• factual and relevant;
  • not misleading or unfair.

Staff ensure that any advice, solutions and recommendations are based on thorough, impartial consideration and analysis of all the available pertinent facts and their relevant experience and are realistic and clearly understood by the client. If staff make a mistake they do not hesitate to admit the error, apologise and rectify matters promptly and fairly.

Being trustworthy

Staff take special care to uphold the best interests of clients at all times.

Staff do not accept any financial or other incentive from whatever source that could be construed in any way as a bribe or solicitation or favour.

Staff always provide timely and accurate information to customers. They make reasonable endeavours to ensure the truth and accuracy of every statement they make and any information provided to clients or to third parties and that they do not conceal any information which is pertinent.

Staff do not misuse or abuse their power or position. They act with courtesy and consideration and without discrimination towards any individual they encounter. This includes taking into account the likely level of understanding, financial or numeracy capabilities of customers.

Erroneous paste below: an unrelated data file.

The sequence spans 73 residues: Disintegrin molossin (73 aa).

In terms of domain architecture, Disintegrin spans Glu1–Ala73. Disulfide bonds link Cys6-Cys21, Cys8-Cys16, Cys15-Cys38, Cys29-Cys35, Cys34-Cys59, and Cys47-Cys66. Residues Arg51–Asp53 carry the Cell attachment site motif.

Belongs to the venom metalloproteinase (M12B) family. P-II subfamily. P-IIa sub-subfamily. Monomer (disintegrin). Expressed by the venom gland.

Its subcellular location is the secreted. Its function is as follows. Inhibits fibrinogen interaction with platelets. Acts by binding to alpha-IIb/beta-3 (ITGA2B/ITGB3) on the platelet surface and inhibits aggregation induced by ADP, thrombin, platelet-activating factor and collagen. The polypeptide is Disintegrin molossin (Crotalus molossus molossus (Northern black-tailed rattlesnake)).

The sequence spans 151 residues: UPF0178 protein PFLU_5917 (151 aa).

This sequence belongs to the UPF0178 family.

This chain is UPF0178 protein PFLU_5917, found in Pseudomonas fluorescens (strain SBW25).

Staff keep their promises.

Acting with due skill, care and diligence

Staff act only within the limits of their personal competence and any limits of authorisation. Staff undertake professional work only where they have the necessary competence required to carry out that work, supplemented if necessary by assistance and consultation.

Staff use their best endeavours to comply with the relevant standards or, where they do not, ensure the reasons for such non-compliance are stated truthfully, unambiguously and fairly.

Risk Warning Notice

Investors should be aware that past performance is not a reliable indicator of future results and that the price of shares and other investments, and the income derived from them, may fall as well as rise and the amount realised may be less than the original sum invested. Tax treatment depends on your individual circumstances and may be subject to change in the future. If in any doubt please seek further independent advice.